Hello Liz, here is my drawing. I really liked the picture of this cute bird and enjoyed drawing it. I don't know how to render the shades and the form of the feathers, and I would like to learn how to go from a simple sketch to an actual drawing. Thank you for your nice videos. IMG_4014
      • Shir
        Participant
        Chirps: 29
        Laura, I like your bird's stance and the glint in the eye. Nicely done. Enjoy the class and take your time and savor each activity. That is what I am doing...I want it to last forever so I take time to practice and do many examples for each lesson before moving forward as the class is self-paced. Just wanted to take a moment to welcome and encourage you as you move fwd through the class. Happy Nature Journaling and Field Sketching through your days.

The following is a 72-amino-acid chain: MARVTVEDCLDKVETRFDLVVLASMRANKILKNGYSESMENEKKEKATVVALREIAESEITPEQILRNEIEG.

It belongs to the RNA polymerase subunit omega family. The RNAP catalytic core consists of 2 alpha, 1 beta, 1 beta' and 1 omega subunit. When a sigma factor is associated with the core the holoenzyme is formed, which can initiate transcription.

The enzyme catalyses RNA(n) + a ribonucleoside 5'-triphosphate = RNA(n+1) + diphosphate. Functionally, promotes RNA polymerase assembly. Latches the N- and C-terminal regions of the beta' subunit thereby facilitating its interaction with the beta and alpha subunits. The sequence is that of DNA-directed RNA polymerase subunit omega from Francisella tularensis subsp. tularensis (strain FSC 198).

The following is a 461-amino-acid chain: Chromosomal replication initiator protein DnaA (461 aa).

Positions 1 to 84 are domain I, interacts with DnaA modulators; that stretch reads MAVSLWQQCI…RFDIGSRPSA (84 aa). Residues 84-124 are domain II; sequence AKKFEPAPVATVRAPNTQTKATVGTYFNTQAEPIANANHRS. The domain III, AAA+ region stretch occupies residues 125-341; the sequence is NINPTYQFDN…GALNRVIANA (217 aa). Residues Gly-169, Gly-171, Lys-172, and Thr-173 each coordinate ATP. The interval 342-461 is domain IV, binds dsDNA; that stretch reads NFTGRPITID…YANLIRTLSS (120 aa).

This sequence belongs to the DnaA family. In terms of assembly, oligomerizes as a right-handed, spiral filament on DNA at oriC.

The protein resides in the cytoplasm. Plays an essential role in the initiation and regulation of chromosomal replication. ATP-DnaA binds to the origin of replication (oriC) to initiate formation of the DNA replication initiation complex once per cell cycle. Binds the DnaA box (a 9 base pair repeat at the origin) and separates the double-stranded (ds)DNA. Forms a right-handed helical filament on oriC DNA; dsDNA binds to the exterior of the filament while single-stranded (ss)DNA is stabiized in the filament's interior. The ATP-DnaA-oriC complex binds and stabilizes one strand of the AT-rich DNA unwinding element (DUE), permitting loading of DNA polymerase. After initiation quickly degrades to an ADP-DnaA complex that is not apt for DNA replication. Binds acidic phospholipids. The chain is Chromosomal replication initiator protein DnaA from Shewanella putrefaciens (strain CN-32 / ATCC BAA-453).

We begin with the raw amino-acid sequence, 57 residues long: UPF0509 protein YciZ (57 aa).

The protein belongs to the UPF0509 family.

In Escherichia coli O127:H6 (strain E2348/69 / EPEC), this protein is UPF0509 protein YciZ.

• Christa
      Participant
      Chirps: 3
      Off and running!  So glad to finally be putting pencil to paper and giving this a try.  I liked sketching with a still photo so I could take my time and really focus on trying to get the proportions right - still have some work to do on that, but not horrified by my first effort.  The heavy paper and graphite pencil were so easy to work with.  I think I'm going to like this!WIN_20200421_17_43_01_Pro
    • adriana
      Participant
      Chirps: 13
      assignment 1 Yellow Warbler
      • adriana
        Participant
        Chirps: 13
        The hardest part of drawing is getting the proportions  and scales correct. I struggled with the wings and the main branch of the tree.